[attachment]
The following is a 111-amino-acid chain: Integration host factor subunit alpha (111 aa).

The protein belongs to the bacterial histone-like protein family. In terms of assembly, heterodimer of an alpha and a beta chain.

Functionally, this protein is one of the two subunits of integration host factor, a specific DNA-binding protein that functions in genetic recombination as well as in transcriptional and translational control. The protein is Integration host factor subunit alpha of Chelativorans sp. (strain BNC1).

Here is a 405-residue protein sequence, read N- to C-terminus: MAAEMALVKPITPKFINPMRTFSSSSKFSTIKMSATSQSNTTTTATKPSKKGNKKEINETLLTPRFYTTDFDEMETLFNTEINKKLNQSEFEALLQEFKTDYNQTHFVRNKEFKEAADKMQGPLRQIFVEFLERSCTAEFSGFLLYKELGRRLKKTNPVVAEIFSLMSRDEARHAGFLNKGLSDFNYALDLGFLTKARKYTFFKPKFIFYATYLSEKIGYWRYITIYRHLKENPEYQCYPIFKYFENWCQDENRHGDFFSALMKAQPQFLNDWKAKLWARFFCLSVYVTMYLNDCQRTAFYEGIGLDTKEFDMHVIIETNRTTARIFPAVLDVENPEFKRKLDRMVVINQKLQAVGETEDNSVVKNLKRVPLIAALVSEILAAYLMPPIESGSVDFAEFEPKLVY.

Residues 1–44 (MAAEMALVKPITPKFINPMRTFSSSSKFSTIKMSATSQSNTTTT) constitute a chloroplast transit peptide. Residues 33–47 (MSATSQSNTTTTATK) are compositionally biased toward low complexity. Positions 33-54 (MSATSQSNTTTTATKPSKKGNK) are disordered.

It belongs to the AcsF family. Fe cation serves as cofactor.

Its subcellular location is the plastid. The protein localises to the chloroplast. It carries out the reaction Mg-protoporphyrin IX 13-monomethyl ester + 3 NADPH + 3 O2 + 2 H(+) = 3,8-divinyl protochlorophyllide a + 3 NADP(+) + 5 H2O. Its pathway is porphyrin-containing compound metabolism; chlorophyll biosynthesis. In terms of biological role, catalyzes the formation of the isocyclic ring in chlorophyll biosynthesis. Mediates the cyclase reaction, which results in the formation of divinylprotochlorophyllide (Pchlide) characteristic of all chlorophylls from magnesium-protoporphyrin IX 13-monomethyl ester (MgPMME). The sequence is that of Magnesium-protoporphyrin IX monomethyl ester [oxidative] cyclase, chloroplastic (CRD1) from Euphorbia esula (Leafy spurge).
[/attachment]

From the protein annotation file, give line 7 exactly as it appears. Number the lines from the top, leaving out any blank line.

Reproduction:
Its subcellular location is the plastid. The protein localises to the chloroplast. It carries out the reaction Mg-protoporphyrin IX 13-monomethyl ester + 3 NADPH + 3 O2 + 2 H(+) = 3,8-divinyl protochlorophyllide a + 3 NADP(+) + 5 H2O. Its pathway is porphyrin-containing compound metabolism; chlorophyll biosynthesis. In terms of biological role, catalyzes the formation of the isocyclic ring in chlorophyll biosynthesis. Mediates the cyclase reaction, which results in the formation of divinylprotochlorophyllide (Pchlide) characteristic of all chlorophylls from magnesium-protoporphyrin IX 13-monomethyl ester (MgPMME). The sequence is that of Magnesium-protoporphyrin IX monomethyl ester [oxidative] cyclase, chloroplastic (CRD1) from Euphorbia esula (Leafy spurge).